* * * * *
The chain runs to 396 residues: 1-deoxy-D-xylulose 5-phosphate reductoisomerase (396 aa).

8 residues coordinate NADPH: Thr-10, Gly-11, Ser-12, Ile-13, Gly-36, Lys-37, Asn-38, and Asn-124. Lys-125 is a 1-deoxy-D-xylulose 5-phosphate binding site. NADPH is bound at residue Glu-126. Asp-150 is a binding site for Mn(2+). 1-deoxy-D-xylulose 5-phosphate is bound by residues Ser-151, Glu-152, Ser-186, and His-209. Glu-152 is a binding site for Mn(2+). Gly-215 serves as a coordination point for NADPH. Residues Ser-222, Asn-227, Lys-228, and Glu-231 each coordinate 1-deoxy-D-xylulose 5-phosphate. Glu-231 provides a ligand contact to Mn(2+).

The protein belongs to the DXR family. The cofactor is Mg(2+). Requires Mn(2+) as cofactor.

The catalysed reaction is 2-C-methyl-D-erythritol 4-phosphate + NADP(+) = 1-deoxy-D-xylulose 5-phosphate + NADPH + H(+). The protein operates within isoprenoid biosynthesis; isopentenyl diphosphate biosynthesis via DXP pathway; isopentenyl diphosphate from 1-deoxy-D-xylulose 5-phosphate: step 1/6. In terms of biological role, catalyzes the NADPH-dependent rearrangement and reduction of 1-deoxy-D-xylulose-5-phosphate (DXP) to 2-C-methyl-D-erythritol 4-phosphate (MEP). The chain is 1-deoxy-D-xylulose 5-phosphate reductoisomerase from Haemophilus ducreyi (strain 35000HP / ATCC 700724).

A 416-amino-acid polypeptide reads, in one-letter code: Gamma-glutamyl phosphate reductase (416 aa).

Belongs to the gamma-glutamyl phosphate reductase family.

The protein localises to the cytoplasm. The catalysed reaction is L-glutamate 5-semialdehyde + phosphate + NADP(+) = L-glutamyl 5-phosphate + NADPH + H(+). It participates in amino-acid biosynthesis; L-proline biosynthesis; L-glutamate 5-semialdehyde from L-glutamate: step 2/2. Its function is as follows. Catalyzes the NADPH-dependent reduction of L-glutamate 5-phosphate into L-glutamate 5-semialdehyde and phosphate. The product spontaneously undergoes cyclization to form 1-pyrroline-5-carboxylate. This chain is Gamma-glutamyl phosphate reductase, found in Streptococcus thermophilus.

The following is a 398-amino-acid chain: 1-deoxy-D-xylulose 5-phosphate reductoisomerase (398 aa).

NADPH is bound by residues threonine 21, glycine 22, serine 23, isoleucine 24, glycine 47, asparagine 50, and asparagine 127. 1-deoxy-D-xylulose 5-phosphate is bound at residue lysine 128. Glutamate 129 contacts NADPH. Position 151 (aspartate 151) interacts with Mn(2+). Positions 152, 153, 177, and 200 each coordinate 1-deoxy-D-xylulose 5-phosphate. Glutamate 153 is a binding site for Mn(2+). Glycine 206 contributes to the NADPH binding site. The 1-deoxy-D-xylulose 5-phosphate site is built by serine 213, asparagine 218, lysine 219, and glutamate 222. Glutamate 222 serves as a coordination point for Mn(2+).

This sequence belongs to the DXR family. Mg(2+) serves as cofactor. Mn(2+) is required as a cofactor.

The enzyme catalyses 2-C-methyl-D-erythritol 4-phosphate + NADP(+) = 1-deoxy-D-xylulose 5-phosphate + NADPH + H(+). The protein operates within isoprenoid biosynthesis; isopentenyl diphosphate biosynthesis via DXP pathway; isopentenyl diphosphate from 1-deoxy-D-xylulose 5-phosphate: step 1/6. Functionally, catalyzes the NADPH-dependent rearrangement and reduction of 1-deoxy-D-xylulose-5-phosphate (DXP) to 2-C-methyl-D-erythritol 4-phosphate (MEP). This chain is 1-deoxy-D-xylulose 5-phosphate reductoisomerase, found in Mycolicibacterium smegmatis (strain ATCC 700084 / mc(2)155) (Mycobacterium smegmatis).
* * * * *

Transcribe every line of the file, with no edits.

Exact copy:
The chain runs to 396 residues: 1-deoxy-D-xylulose 5-phosphate reductoisomerase (396 aa).

8 residues coordinate NADPH: Thr-10, Gly-11, Ser-12, Ile-13, Gly-36, Lys-37, Asn-38, and Asn-124. Lys-125 is a 1-deoxy-D-xylulose 5-phosphate binding site. NADPH is bound at residue Glu-126. Asp-150 is a binding site for Mn(2+). 1-deoxy-D-xylulose 5-phosphate is bound by residues Ser-151, Glu-152, Ser-186, and His-209. Glu-152 is a binding site for Mn(2+). Gly-215 serves as a coordination point for NADPH. Residues Ser-222, Asn-227, Lys-228, and Glu-231 each coordinate 1-deoxy-D-xylulose 5-phosphate. Glu-231 provides a ligand contact to Mn(2+).

The protein belongs to the DXR family. The cofactor is Mg(2+). Requires Mn(2+) as cofactor.

The catalysed reaction is 2-C-methyl-D-erythritol 4-phosphate + NADP(+) = 1-deoxy-D-xylulose 5-phosphate + NADPH + H(+). The protein operates within isoprenoid biosynthesis; isopentenyl diphosphate biosynthesis via DXP pathway; isopentenyl diphosphate from 1-deoxy-D-xylulose 5-phosphate: step 1/6. In terms of biological role, catalyzes the NADPH-dependent rearrangement and reduction of 1-deoxy-D-xylulose-5-phosphate (DXP) to 2-C-methyl-D-erythritol 4-phosphate (MEP). The chain is 1-deoxy-D-xylulose 5-phosphate reductoisomerase from Haemophilus ducreyi (strain 35000HP / ATCC 700724).

A 416-amino-acid polypeptide reads, in one-letter code: Gamma-glutamyl phosphate reductase (416 aa).

Belongs to the gamma-glutamyl phosphate reductase family.

The protein localises to the cytoplasm. The catalysed reaction is L-glutamate 5-semialdehyde + phosphate + NADP(+) = L-glutamyl 5-phosphate + NADPH + H(+). It participates in amino-acid biosynthesis; L-proline biosynthesis; L-glutamate 5-semialdehyde from L-glutamate: step 2/2. Its function is as follows. Catalyzes the NADPH-dependent reduction of L-glutamate 5-phosphate into L-glutamate 5-semialdehyde and phosphate. The product spontaneously undergoes cyclization to form 1-pyrroline-5-carboxylate. This chain is Gamma-glutamyl phosphate reductase, found in Streptococcus thermophilus.

The following is a 398-amino-acid chain: 1-deoxy-D-xylulose 5-phosphate reductoisomerase (398 aa).

NADPH is bound by residues threonine 21, glycine 22, serine 23, isoleucine 24, glycine 47, asparagine 50, and asparagine 127. 1-deoxy-D-xylulose 5-phosphate is bound at residue lysine 128. Glutamate 129 contacts NADPH. Position 151 (aspartate 151) interacts with Mn(2+). Positions 152, 153, 177, and 200 each coordinate 1-deoxy-D-xylulose 5-phosphate. Glutamate 153 is a binding site for Mn(2+). Glycine 206 contributes to the NADPH binding site. The 1-deoxy-D-xylulose 5-phosphate site is built by serine 213, asparagine 218, lysine 219, and glutamate 222. Glutamate 222 serves as a coordination point for Mn(2+).

This sequence belongs to the DXR family. Mg(2+) serves as cofactor. Mn(2+) is required as a cofactor.

The enzyme catalyses 2-C-methyl-D-erythritol 4-phosphate + NADP(+) = 1-deoxy-D-xylulose 5-phosphate + NADPH + H(+). The protein operates within isoprenoid biosynthesis; isopentenyl diphosphate biosynthesis via DXP pathway; isopentenyl diphosphate from 1-deoxy-D-xylulose 5-phosphate: step 1/6. Functionally, catalyzes the NADPH-dependent rearrangement and reduction of 1-deoxy-D-xylulose-5-phosphate (DXP) to 2-C-methyl-D-erythritol 4-phosphate (MEP). This chain is 1-deoxy-D-xylulose 5-phosphate reductoisomerase, found in Mycolicibacterium smegmatis (strain ATCC 700084 / mc(2)155) (Mycobacterium smegmatis).